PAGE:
Residents of Washington, D.C., are familiar with political talk. A politician must tread carefully, saying enough popular statements to win the largest number of votes while avoiding saying too many unpopular statements that will drive away potential supporters.
Politicians must walk a peculiarly sharp knife's edge when talking about immigration and potential citizenship. On the one hand, they want to talk tough about illegal immigration. It resonates well with certain constituents, giving them the satisfaction that the government is drawing a line in the sand. On the other hand, they must be compassionate to the plight of illegal immigrants, whose citizen families and relatives constitute a significant voting bloc in particular states.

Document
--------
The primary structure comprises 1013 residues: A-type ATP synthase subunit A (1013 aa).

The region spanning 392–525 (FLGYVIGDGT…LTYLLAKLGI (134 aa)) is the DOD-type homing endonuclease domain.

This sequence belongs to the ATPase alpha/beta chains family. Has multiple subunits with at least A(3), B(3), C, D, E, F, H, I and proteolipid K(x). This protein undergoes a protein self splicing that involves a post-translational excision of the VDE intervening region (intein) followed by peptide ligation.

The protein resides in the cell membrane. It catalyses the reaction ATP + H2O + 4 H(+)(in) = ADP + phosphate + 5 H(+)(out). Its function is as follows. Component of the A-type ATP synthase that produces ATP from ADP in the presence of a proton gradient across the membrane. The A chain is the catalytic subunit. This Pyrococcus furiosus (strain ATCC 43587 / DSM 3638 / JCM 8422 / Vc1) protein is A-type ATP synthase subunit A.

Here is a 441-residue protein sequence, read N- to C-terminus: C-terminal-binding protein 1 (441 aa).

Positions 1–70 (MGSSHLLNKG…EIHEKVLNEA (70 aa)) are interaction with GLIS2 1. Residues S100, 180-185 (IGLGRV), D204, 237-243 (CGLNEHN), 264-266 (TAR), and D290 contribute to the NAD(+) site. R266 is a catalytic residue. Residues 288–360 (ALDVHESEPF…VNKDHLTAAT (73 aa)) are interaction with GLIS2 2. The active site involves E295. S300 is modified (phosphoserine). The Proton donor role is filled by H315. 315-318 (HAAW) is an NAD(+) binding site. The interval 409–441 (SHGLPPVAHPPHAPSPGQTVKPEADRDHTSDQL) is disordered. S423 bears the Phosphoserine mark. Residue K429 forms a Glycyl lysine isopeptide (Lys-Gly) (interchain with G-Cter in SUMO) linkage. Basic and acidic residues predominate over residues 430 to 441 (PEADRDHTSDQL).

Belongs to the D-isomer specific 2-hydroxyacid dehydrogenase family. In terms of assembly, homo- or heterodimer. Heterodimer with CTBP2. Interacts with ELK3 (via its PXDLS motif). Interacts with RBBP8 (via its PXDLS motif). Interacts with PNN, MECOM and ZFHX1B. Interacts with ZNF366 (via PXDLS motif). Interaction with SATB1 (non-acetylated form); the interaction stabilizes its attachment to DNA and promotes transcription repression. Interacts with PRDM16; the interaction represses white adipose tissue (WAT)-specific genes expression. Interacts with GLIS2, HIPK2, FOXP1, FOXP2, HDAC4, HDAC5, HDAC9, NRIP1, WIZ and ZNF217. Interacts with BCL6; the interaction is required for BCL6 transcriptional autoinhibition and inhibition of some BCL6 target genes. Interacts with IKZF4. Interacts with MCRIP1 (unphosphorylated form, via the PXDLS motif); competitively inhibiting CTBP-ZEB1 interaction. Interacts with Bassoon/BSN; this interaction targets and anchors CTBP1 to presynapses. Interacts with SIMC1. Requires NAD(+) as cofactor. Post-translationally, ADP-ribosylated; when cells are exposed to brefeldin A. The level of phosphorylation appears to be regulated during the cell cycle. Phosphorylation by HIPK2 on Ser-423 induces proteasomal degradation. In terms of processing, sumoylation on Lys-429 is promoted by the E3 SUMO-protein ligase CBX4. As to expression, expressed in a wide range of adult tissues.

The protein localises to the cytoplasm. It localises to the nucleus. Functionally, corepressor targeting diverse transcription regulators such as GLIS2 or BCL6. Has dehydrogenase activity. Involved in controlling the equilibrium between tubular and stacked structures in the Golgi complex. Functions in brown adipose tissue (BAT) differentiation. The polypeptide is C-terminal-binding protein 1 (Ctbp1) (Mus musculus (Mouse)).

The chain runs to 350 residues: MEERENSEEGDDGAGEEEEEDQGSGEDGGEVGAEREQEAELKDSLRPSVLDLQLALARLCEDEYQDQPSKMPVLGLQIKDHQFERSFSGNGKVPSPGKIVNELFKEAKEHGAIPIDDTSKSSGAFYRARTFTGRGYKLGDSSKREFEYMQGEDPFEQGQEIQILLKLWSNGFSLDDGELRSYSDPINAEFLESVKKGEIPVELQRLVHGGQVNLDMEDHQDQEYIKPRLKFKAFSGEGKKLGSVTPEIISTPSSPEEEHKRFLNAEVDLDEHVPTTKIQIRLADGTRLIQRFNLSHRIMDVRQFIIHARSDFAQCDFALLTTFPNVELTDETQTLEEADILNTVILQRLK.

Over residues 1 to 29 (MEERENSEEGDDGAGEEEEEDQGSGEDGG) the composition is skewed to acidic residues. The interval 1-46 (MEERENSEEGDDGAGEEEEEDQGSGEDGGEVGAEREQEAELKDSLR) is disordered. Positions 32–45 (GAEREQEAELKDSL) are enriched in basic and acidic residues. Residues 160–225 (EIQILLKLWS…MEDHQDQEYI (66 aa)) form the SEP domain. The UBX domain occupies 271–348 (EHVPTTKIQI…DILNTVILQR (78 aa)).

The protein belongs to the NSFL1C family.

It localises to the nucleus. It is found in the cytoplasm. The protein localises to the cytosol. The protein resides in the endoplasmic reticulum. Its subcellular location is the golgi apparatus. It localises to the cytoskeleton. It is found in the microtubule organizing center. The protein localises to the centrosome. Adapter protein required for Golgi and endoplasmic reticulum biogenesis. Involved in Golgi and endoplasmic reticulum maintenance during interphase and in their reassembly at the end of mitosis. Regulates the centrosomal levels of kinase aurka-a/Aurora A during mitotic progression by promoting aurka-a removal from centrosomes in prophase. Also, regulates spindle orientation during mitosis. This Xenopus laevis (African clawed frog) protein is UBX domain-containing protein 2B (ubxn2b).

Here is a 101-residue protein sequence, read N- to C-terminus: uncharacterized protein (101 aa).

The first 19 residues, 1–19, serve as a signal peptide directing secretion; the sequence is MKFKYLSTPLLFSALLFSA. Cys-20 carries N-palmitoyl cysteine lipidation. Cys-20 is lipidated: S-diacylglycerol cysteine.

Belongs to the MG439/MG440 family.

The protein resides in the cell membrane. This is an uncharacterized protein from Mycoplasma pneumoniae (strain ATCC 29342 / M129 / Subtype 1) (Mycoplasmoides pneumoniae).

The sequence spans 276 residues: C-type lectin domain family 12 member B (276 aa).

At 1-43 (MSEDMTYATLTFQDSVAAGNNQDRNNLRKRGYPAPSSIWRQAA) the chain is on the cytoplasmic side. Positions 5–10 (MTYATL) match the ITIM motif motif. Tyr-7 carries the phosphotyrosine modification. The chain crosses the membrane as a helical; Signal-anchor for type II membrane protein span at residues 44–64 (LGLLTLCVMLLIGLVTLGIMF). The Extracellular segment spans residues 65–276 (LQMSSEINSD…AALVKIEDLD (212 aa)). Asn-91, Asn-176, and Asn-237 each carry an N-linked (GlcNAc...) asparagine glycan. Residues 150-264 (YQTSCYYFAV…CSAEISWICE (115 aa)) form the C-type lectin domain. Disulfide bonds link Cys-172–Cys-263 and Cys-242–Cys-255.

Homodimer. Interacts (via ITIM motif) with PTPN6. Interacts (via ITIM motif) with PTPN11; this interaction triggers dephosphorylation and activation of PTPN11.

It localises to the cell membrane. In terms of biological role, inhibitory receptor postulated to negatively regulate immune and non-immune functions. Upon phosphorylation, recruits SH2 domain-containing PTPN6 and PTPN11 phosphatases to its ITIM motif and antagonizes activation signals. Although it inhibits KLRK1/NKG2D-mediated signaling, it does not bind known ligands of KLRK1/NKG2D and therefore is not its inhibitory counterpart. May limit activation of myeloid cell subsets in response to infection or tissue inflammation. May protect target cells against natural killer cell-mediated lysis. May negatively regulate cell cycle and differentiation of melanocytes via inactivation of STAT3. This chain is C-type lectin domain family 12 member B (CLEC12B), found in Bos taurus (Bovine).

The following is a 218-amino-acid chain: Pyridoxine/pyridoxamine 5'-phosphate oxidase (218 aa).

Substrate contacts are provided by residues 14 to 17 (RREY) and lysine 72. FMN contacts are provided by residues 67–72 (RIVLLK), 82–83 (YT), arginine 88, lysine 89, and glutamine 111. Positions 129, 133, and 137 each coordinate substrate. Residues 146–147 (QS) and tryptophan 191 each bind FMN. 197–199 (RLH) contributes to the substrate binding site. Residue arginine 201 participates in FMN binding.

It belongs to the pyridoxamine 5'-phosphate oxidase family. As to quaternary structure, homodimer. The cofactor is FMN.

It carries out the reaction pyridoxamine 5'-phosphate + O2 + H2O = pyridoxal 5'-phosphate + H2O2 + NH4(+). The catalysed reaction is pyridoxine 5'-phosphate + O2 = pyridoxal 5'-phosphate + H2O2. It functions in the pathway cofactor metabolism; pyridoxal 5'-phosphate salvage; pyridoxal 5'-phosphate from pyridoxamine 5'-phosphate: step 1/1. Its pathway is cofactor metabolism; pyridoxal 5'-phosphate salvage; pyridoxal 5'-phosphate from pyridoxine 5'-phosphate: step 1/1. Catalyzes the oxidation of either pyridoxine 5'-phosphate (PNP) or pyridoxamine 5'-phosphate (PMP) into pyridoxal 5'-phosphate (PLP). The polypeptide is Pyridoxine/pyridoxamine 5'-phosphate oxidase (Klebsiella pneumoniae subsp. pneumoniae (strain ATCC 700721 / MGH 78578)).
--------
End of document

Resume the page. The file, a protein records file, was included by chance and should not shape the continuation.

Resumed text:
The equanimity that politicians present on the campaign trail and in television advertisements, however, is rather one-sided in practice. The reason is that most illegal immigrants simply are not eligible for legal admission under the current visa system. To obtain an employment-based visa, an immigrant in general needs to be educated and skilled. And to obtain a family-based visa, an immigrant must have a sibling, parent or spouse who is a U.S. citizen or green card holder.
But most illegal immigrants are from Mexico and possess few marketable skills. In addition, few of them are related to U.S. citizens or have relatives who hold green cards as permanent residents. Studies estimate that approximately half of all illegal immigrants in the United States are Mexicans who fit into neither visa class. This means that, as the rules now stand, most of them will face significant obstacles to becoming legal immigrants.
Source: The Washington Post, "A line of would-be immigrants? There isn't one." Editorial Board, Feb. 5, 2012.